Could this be it?
When the Labor Department announced this morning that the U.S. had added 120,000 jobs last month, nudging the unemployment rate from 9% to 8.6%, you better believe there was dancing at the White House.
Metaphorically, at least.
After topping 9% for most of the last two years, unemployment has finally broken through a stubborn barrier - which may finally encourage large companies to start spending their hordes of cash - over a trillion dollars, according to NPR.
On CNBC this morning, Ed Lazear, who advised George W. Bush on the economy and now teaches at Stanford, said he believes the U.S. may have finally turned the corner.
And Austan Goolsbee, former Chairman of the Council of Economic Advisors in the Obama administration, noted that "like the bunny, we keep coming back."
The markets were certainly cheered. After running up almost 500 points earlier in the week, the Dow opened up substantially on news of the falling unemployment rate.
But for those watching the presidential race, the question is: what now? With eleven months until voters head to the polls to pick a new commander-in-chief, what happens if the economy starts roaring (or sputtering) forward?
After all, this has been a race built on a terrible economy.
The improbable rise of Michele Bachmann, Herman Cain, and Newt Gingrich were all fueled - in part - by the desires of a desperate, disillusioned electorate.
Even Mitt Romney - the sort-of front runner in the Republican primary - has constructed his appeal on a foundation of business experience.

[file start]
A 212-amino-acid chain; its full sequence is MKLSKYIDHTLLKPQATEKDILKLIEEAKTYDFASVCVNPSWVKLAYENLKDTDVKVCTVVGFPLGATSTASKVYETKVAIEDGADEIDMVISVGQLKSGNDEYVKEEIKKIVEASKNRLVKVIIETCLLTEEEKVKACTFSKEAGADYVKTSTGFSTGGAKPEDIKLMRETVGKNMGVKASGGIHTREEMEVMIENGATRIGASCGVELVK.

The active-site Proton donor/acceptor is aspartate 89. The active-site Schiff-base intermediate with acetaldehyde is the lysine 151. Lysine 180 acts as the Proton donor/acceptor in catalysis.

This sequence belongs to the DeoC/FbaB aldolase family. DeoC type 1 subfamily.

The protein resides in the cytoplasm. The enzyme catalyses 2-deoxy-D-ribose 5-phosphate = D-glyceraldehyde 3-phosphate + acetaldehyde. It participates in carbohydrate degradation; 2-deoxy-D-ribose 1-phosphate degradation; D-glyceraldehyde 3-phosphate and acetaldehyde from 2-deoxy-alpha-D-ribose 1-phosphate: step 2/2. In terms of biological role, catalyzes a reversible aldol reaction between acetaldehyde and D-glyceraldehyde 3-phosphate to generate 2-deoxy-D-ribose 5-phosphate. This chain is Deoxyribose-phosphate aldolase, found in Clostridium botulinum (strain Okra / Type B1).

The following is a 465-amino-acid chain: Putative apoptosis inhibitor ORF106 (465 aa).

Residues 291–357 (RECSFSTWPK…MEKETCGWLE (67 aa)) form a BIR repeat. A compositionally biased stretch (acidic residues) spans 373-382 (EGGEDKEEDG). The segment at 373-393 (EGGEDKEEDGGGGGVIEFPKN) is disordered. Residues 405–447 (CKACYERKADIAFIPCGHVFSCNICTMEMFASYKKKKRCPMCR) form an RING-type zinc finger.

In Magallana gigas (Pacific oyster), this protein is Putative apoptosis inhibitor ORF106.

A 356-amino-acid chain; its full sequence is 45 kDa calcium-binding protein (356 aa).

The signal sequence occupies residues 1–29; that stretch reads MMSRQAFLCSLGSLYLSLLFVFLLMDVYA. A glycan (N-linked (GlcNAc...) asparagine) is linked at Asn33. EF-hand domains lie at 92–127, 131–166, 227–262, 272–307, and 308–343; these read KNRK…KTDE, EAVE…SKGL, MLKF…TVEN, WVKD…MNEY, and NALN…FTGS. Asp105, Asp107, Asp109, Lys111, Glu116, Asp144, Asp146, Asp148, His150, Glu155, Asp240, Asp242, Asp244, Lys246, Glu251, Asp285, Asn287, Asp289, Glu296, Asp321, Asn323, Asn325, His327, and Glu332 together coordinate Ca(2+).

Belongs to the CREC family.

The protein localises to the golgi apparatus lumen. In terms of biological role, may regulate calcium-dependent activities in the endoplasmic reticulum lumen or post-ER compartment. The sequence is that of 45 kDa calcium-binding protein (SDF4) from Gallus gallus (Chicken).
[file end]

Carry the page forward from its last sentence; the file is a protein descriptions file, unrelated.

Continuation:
So, what happens if the economy recedes in voters' minds?
Foreign policy and social issues will undoubtedly resurface.
And in foreign policy, at least, Republicans face a serious divide. There are those like Ron Paul and Jon Huntsman who argue (to different degrees) that we are overextended abroad, that it is time to repatriate troops and money. Nation-building, they say, is folly.
Romney, meanwhile, has fully embraced a muscular foreign policy. "This century must be an American Century," he said in an October speech at The Citadel. "In an American Century, America has the strongest economy and the strongest military in the world."
While Ron Paul has called for massive defense savings - and has consistently won substantial support in primary polls - Romney is staking out a different position: "I will reverse President Obama’s massive defense cuts," he said at The Citadel.
If the economy turns, the Republican field may start to show real fissures. But, then again, an internal debate could strengthen the party as it looks ahead to November.
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